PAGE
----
brilliant yellow kimono.

At some point, she claims
to have lost consciousness.

According to Evelyn’s
own account of that
night was that:
” she entered that
room as a virgin “,
but did not come
out as one.

Afterwards,
Evelyn and White
decided to keep their
now on-going affair a secret,
so as not to damage her
public persona.

And of course, soon enough,
White tired of his conquest
and left Evelyn
for greener pastures
(or greener velour,
who knows).

Now, so far, this story
has gone pretty much
like a badly written
melodrama, and the
reader might be pardoned
for thinking that they’ve
seen this kinda things
plenty of times before.

Oh sure –
– but wait –
there’s more.

Enter another
millionaire maniac,
this one with a major
obsession about the
‘sanctity of virginity’–
named Harry Kendall Thaw.

Thaw got the idea that,
judging from all the media,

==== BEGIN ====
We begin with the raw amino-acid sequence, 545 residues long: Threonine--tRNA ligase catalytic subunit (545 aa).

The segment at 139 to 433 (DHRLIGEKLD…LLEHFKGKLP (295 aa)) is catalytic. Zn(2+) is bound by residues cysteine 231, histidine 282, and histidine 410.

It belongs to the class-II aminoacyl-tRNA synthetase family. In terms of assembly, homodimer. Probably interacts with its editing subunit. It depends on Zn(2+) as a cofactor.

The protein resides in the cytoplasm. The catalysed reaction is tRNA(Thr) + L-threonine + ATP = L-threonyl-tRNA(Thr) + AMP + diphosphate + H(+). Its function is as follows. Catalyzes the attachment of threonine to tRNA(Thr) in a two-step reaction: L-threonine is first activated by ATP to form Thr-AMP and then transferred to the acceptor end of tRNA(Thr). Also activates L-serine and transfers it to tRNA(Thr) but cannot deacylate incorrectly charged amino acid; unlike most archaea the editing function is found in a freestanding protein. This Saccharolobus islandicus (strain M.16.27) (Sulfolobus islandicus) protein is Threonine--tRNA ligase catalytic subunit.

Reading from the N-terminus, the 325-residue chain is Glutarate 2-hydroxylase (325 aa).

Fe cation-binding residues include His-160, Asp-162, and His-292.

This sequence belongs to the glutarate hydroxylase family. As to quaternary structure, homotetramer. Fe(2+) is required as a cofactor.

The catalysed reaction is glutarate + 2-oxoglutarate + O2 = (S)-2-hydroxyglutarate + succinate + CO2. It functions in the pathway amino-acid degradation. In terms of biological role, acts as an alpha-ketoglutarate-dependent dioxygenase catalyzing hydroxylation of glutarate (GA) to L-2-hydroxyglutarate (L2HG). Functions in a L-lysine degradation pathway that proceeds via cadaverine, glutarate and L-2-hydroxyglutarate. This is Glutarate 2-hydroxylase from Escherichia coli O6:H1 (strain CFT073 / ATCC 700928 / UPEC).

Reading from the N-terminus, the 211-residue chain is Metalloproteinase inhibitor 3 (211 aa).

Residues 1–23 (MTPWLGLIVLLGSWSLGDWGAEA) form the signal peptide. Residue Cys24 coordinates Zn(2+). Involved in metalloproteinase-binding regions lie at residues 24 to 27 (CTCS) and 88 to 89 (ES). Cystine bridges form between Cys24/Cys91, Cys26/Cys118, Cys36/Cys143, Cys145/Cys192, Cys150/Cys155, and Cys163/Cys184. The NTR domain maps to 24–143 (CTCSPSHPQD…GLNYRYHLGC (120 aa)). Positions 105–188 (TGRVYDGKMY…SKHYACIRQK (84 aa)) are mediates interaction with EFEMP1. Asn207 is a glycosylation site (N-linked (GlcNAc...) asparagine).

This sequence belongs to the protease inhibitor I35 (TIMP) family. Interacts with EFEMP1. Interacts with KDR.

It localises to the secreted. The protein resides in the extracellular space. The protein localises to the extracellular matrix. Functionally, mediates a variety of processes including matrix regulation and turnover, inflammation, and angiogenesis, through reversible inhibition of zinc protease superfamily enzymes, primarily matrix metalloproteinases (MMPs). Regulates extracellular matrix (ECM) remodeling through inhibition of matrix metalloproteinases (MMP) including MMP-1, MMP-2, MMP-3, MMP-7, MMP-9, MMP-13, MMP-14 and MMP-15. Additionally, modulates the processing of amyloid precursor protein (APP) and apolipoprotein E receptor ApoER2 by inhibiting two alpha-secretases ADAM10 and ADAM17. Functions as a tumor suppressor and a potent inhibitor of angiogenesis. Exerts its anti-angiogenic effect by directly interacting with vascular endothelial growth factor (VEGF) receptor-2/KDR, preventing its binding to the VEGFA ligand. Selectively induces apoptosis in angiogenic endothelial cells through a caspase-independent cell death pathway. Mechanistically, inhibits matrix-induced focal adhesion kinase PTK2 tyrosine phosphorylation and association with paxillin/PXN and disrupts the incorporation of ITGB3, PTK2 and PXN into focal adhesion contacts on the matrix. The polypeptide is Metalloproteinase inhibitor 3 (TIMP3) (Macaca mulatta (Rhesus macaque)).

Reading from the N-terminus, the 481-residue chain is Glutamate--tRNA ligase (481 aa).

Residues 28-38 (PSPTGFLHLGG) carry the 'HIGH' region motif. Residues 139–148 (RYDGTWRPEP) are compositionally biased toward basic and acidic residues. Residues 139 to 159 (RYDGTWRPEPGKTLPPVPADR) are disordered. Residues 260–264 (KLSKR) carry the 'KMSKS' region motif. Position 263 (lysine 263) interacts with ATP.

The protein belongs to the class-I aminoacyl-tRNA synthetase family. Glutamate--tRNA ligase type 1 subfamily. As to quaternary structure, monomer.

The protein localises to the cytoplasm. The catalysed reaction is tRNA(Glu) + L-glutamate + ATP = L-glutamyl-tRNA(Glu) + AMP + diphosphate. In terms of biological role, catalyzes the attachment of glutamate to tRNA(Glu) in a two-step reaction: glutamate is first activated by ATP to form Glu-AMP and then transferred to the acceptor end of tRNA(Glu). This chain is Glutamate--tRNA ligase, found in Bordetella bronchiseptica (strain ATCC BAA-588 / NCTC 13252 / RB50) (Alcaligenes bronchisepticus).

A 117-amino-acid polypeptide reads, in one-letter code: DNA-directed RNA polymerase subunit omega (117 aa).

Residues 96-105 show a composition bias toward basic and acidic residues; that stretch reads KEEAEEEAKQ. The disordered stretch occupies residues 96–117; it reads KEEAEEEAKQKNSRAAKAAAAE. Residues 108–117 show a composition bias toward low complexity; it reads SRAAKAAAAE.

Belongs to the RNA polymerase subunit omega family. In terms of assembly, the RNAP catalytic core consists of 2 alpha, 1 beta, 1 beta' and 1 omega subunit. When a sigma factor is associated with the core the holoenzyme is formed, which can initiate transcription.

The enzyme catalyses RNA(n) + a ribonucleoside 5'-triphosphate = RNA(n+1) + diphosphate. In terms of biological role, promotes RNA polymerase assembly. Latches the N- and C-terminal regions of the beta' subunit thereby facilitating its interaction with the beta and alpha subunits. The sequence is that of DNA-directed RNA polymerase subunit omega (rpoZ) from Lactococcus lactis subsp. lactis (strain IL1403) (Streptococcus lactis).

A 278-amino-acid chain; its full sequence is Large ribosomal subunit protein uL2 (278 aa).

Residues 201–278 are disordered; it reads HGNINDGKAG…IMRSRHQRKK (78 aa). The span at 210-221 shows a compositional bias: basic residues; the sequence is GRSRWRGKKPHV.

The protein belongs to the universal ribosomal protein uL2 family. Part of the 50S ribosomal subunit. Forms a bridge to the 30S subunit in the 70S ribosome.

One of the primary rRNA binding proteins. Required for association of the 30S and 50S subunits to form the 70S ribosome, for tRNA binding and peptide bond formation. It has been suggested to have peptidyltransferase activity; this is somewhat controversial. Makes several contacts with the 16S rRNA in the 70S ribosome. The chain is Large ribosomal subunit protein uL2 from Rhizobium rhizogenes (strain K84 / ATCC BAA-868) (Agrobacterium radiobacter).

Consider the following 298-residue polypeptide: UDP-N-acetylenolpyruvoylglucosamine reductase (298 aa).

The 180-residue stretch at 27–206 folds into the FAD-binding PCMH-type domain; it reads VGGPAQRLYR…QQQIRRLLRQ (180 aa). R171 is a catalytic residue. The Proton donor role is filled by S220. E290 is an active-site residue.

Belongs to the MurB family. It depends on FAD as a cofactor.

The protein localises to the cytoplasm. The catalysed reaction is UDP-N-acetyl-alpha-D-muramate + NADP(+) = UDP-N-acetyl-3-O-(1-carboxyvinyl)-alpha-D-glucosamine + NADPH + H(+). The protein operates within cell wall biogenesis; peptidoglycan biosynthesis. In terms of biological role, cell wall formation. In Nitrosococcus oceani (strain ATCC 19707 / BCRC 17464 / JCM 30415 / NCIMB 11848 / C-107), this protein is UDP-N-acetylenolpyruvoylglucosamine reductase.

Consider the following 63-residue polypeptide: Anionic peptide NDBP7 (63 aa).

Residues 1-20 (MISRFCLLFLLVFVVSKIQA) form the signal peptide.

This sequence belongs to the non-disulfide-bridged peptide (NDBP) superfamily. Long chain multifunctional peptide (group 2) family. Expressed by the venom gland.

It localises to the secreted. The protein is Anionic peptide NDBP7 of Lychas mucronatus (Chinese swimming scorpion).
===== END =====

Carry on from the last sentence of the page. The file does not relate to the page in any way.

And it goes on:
Evelyn would be the
perfect virgin bride to
fulfill his fantasies,
and he makes an all-out
effort to get her to marry him.

He pursues her relentlessly,
and catches up with her
at a clinic in Paris
(where she is allegedly
secretly having an abortion,
after an affair with John Barrymore)

-he presses her again for marriage,
and she finally breaks down
and tells him that:
when plied with champagne,
Nesbit lay intoxicated,
and unconscious, while
White “had his way with her.”

Thaw somehow convinces
her to accompany him on
a whirlwind European tour,
during which time he
subjected her to several
very strange travel ‘hot-spots’ –

— including Domrémy, the
birthplace of the
“Maid Of Orleans”
Jeanne d’Arc –

and Katzenstein Castle in Germany,
where he imprisoned her for
several weeks while he lived
out a Marquis DeSade type
fantasy- brutally beating and
sexually assaulting her.

And then, just as suddenly
as his evil streak had come
over him, it was gone,
and he was back to his
old mild-mannered self ,
seemingly .

Thaw even accompanied
Evelyn back to the
United States,
still begging her
to marry him.

As time passed ,
Evelyn realized